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House of Commons Hansard #108 of the 38th Parliament, 1st Session. (The original version is on Parliament's site.) The word of the day was cmhc.

Topics

Maher Arar InquiryOral Question Period

11:25 a.m.

Edmonton Centre Alberta

Liberal

Anne McLellan LiberalDeputy Prime Minister and Minister of Public Safety and Emergency Preparedness

Mr. Speaker, as we have said before in the House, we do not comment on the daily testimony that is being put into evidence before a public inquiry. Regarding the Arar inquiry, Mr. Justice O'Connor was put in place to determine the facts around the conduct of Canadian officials in relation to Mr. Arar's deportation to Syria and his treatment while in Syria. That is his mandate. He is independent. We in the House do not comment on daily testimony.

Maher Arar InquiryOral Question Period

11:25 a.m.

NDP

Libby Davies NDP Vancouver East, BC

Mr. Speaker, my question was for the minister who gave his own testimony. Surely he is able to comment on what he said and take responsibility for it. The question is, how could he not have known about Syria's appalling record about torture? To fall back on the idea that somehow his staff did not tell him is a total cop-out.

I ask the minister again, how could he not have known what might happen to a Canadian citizen deported to Syria and that he would face the risk of torture? Surely the minister can account for and be responsible for and have the government be responsible for the travesty of this affair concerning Maher Arar.

Maher Arar InquiryOral Question Period

11:30 a.m.

Toronto Centre Ontario

Liberal

Bill Graham LiberalMinister of National Defence

Mr. Speaker, I have no intention of commenting on the evidence before the Arar inquiry. However, I have to tell the members of the House that I resent very much the allegations regarding members of our civil service. They worked their hearts out to do their best for Mr. Arar. They work around the clock in very difficult circumstances, and are doing their best for the people of Canada. They gave me the best advice they could, and we worked as hard as we could to get Mr. Arar released.

Believe me, I think we can be proud of the actions of our civil servants. We can recognize that we might have done better and we can learn from our mistakes, and we will from the inquiry, but let us not denigrate the work that was done which successfully got Mr. Arar out--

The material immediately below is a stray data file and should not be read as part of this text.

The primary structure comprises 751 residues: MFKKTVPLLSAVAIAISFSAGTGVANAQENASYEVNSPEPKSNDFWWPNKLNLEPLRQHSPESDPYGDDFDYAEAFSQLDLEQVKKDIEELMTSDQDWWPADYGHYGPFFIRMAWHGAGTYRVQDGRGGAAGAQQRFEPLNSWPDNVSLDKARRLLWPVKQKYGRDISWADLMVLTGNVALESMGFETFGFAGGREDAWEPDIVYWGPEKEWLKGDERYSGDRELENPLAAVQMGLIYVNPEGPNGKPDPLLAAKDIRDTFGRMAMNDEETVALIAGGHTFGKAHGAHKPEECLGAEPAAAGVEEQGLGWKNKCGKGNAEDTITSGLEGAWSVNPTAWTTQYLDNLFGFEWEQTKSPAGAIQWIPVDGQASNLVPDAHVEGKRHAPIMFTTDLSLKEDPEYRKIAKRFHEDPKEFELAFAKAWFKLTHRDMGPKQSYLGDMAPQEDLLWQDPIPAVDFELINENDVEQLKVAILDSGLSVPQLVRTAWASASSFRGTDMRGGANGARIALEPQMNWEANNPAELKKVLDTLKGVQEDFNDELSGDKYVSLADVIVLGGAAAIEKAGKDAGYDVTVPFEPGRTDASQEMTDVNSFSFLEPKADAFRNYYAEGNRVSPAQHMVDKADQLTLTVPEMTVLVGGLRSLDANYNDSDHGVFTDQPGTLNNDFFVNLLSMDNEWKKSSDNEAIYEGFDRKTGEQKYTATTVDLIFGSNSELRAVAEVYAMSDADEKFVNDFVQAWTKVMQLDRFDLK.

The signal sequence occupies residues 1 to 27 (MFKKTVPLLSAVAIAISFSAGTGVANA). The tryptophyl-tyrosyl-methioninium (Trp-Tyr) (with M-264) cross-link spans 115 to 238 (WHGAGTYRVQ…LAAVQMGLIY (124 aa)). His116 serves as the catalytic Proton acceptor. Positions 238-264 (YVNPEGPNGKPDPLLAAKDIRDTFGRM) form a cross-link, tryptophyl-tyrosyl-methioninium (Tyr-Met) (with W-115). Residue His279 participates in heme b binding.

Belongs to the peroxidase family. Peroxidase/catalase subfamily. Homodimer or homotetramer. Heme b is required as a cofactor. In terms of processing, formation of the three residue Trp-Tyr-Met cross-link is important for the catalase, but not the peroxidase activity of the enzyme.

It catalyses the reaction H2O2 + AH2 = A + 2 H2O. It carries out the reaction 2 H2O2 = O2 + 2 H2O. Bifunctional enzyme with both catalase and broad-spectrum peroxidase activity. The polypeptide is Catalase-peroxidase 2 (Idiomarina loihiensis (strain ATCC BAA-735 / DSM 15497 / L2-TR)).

Maher Arar InquiryOral Question Period

11:30 a.m.

The Deputy Speaker

The hon. member for West Vancouver—Sunshine Coast—Sea to Sky Country.

Member for Newton--North DeltaOral Question Period

11:30 a.m.

Conservative

John Reynolds Conservative West Vancouver—Sunshine Coast, BC

Mr. Speaker, yesterday the Deputy Prime Minister claimed there was no intention on the part of the Prime Minister to offer anything to any member who would consider crossing the floor to join the government. Yet the words spoken by the Prime Minister's chief of staff and the health minister indicate the exact opposite. It was wink, wink, nudge, nudge, sort of like Monty Python's flying circus but far more sinister.

Is there anyone on that side of the House who can provide a single shred of evidence that contradicts the evidence on the audiotapes that Liberals are prepared to do anything to maintain power?

Member for Newton--North DeltaOral Question Period

11:30 a.m.

Edmonton Centre Alberta

Liberal

Anne McLellan LiberalDeputy Prime Minister and Minister of Public Safety and Emergency Preparedness

Mr. Speaker, I will simply say again that the Prime Minister was absolutely clear that no offer was to be made to anyone. But let me suggest that when talking about people who are willing to do anything, it does seem passing strange to me that we have this situation where yesterday the deputy leader of the official opposition was talking about pristine tapes, unaltered and so on, and then a few hours later the very same party said that the tapes were altered.

Member for Newton--North DeltaOral Question Period

11:30 a.m.

Conservative

John Reynolds Conservative West Vancouver—Sunshine Coast, BC

Mr. Speaker, we know that the chief of staff and the health minister met and talked numerous times with the member for Newton—North Delta. There are two possible explanations: either the chief of staff and the health minister have too much time on their hands, or they are addicted to meetings. There is no other explanation for all those meetings between the Minister of Health and the chief of staff, especially after the Prime Minister ordered them not to make any offers.

How many meetings do Liberals have to have before they can say no?

Member for Newton--North DeltaOral Question Period

11:30 a.m.

Edmonton Centre Alberta

Liberal

Anne McLellan LiberalDeputy Prime Minister and Minister of Public Safety and Emergency Preparedness